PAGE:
Content Marketing: Sell Solutions, Not Stuff

Andrew Schulkind  |  February 16, 2018

If you’re selling stuff, you’re selling yourself short.

Stop sending emails and social media posts saying, “If you’re struggling with X, we can help.” Your prospects get that same email ten times a day from you and all of your competitors. They didn’t believe the first one, and the won’t believe the last.

Instead, focus on what actually happens – the magic – between the struggle they’re experiencing and the success you’re promising. Do this by talking about one step in the process that allows you to guarantee success. If you can paint that picture, you’ll have people’s attention.

Of course, the trick is to paint that picture in sufficient detail to grab their attention, but not so much that they aren’t intrigued to learn more – and you certainly don’t want to give away your secret sauce.

Talk to your sales team about the things that your prospects find most compelling about your product or service. That’s where your marketing should be focused. For example, when we talk to prospects about building new websites, many of them are most interested in two things: coding and design.

“Can we see examples of your work?” they ask, wanting to get a sense of whether we can deliver a professional looking site. And they ask about features and functionality, and invariably, whether we’ve done sites for similar firms in their industry.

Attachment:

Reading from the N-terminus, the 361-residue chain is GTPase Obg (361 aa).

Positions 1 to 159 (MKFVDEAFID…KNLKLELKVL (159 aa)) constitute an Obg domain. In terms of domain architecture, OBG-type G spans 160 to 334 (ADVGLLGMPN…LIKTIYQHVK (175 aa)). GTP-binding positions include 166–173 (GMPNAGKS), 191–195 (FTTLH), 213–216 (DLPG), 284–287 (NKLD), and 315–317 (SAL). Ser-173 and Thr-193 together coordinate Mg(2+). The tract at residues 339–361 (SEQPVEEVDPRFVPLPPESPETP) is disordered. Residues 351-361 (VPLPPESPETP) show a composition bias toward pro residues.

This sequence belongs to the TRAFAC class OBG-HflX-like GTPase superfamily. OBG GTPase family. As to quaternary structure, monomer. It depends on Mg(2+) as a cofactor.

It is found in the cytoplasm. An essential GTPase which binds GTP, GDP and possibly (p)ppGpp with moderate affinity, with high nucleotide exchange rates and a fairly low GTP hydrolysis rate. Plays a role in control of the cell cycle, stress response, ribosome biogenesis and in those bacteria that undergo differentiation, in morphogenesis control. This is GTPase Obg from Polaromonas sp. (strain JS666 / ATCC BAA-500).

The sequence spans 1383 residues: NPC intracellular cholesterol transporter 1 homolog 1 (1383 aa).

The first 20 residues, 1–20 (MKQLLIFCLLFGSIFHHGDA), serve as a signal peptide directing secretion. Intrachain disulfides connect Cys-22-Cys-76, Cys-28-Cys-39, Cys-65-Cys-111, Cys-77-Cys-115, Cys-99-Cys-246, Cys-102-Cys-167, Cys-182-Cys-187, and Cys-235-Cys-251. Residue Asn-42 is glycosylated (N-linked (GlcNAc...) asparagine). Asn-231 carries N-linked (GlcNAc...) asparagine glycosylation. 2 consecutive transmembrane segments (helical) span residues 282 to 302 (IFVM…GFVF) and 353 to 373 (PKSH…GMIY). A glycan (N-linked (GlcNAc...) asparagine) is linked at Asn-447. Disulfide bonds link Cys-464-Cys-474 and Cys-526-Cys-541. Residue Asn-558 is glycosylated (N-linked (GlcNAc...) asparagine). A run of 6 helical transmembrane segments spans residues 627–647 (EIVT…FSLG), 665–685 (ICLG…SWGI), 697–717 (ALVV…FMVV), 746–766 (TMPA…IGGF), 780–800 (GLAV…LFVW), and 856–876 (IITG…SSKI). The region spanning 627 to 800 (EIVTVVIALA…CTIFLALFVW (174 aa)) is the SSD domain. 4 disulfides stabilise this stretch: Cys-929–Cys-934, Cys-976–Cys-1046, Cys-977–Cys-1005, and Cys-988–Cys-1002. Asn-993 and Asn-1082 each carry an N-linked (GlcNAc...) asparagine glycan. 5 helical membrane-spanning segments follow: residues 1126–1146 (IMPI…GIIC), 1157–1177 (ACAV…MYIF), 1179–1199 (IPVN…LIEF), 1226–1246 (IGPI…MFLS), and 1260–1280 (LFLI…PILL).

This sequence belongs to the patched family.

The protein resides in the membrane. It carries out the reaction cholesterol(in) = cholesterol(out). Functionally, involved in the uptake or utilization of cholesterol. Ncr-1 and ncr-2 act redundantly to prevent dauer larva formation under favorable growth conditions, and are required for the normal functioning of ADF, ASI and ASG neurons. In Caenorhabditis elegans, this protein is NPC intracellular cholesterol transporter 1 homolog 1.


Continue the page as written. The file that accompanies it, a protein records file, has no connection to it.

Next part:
Rarely do they ask about our process, which is pretty fascinating since, when you think about it, having solid graphic design and coding capabilities should be considered the basic point of entry by any prospect with anything other than a bare-bones budget.

When we do begin to talk about our process –with our focus on stakeholder input, competitive research, and an understanding of their broad sales and marketing goals – prospects’ eyes typically light up. That’s when they get what is different about Andigo and what makes us worth our price. (Whether we’re a good fit for their needs is another part of the conversation, of course, but we’ve at least gotten their attention and presented a key differentiator.)

So find the things in your prospect conversations that make their eyes light up, and build your marketing around that. Forget the stuff you’re selling and focus on the ideas underneath that stuff.